Before 1944, when a series of federally authorized projects spurred its restructuring, the Missouri River represented one of North America’s most diverse and dynamic ecosystems. Pulses of rainwater and snowmelt, carrying tons of sediment, created an ever-changing landscape of meandering channels, chutes, sloughs, islands, sandbars, and backwater wetlands and woodlands.
Today, six main-stem dams on the upper reaches of the Missouri have transformed one-third of the river into lake environments, and all of the 735 miles of river between Sioux City, Iowa, and St. Louis, Missouri, have been stabilized and channelized.
The Conservancy is working to protect what remains and to restore some of what has been lost, using a toolkit of strategies including high diversity restoration, collaboration with state and federal partners, and policy work.
The intention of the Wetlands Reserve Enhancement Program (WREP) is to create wildlife habitat and floodplain corridors to link wetlands and non-wetlands together. This helps reduce flooding, improve water quality, and provide recreational opportunities.
The goal of the Missouri River WREP is to restore 18,800 acres. Since the start of the project in 2004 landowners have restored about 10,000 acres. This voluntary program offers both financial and technical assistance for those wishing to restore wetlands and increase wildlife habitat. (Landowners retain ownership and access to the land.)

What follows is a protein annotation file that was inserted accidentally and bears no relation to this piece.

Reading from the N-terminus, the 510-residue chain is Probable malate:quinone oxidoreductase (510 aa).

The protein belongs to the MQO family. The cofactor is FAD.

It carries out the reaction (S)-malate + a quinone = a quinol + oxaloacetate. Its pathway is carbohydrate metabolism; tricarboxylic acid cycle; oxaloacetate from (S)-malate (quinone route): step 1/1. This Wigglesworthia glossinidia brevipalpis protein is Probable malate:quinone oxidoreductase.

The Conservancy provided critical private restoration dollars and technical support to this program, working with the Natural Resources Conservation Service and other federal, state and local entities.
Making A Good Thing Better
The Conservancy is establishing trial plots within selected WREP restorations, planting them with a high diversity mix of native wetland and prairie species once common, but not often found today. The Conservancy is also helping establish the largest high diversity restoration on private lands along the river in Nebraska. What is learned will inform conservation efforts across the lower portion of the system, with the goal of ultimately influencing restoration on the entire system. Working with landowners on management of their projects will help sustain their conservation value for decades to come.
Giving Wildlife a Seat at the Table
Director of Conservation Programs Jason Skold serves on the Missouri River Recovery and Implementation Committee (MRRIC). This group was formed to advise the U.S. Fish and Wildlife Service and the Corps of Engineers on their recovery actions. Wetlands Restoration Specialist Tyler Janke is also working to balance competing uses of the river, assisting the Missouri River Recovery Program.